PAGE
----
Heritage Action's Saturday-morning-spot-on-metal-detecting this week is on Treasure ransoms: the "reward" British citizens pay treasure hunters to obey the law on reporting Treasure finds ('How many British treasure payouts are far too high? All of them?' 4th June 2016)
Someone found a hoard at Lenborough and got rewarded. What’s not to like? Well, two things: First, he was paid a mind-boggling £675,000, far more than was needed or warranted or could be afforded or other countries would have paid. Second, the Treasure Committee still could and should have slashed the reward for “bad practice” (he claimed, fatuously, the hoard couldn’t be guarded overnight so had to be dug up hurriedly, thus destroying much knowledge). But they didn’t, they almost never do. Why is our reward system like this? For one simple, shameful, unpublicised reason: zillions of UK detectorists make it clear that if they don’t get maximum payouts they won’t declare treasure finds.Heritage Action point out that the Lenborough fiasco was conducted fully within Britains (crappy) and they are too gracious to note that in addition this disgrace took place not only under the eyes of an archaeologist but also apparently with the full participation of that archaeologist. They then ask:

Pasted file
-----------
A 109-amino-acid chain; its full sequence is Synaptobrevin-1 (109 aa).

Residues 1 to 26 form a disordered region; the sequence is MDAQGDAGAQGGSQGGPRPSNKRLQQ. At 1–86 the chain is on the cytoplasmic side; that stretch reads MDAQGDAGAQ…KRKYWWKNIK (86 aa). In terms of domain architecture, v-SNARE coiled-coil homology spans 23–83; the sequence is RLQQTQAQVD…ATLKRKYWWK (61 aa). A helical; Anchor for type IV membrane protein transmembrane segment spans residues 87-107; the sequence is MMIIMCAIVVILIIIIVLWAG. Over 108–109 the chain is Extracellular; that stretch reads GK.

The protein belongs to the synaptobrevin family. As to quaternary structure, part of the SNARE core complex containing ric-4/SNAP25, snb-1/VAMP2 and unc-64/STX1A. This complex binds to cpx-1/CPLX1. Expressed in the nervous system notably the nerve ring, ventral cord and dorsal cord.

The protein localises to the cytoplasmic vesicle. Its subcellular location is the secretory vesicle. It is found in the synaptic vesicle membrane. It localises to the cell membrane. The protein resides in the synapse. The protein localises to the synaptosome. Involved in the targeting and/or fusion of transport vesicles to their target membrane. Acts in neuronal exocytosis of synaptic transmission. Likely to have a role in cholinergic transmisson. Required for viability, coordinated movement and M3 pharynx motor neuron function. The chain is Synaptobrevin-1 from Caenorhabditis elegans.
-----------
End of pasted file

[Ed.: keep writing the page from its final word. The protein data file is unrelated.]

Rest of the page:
What about the rewards the Treasure Committee also gives to criminals?They discuss the case where illegal artefact hunters clandestinely invaded a site under excavation and did a little digging on their own behalf and pocketed what they found.
If the criminals had [found any Treasure item] (did they?) and “re-found” it elsewhere they’d be given full market value. Does that happen much? Well put it this way: if you were a nighthawk in Britain (or even a visiting one with goods to dispose of) what would YOU do? It’s beyond denial, we have a treasure system which showers excessive rewards not just on the partly deserving but also the blatantly undeserving and the downright criminal. But you won’t read about that in the papers either. Move along now. Nothing to see here.What is so irritating is that it turns out that the proceedings of the coroner's inquest are open to rather free interpretation, some Coroners consider it their duty to establish the precise circumstances of the discovery of the items subject to inquest, while others (like the Kent Coroner for the Medway region who refused to accept evidence from myself in a recent case which was apparently in effect tried in secret) do not see it as in any way important to establish that something was found in the manner claimed by the finder. Had the so-called Crosby Garrett Helmet been a 'Treasure' there is no guarantee that the Coroner would have been any more analytical of the finders' bald account than their obliging "partner" PAS was.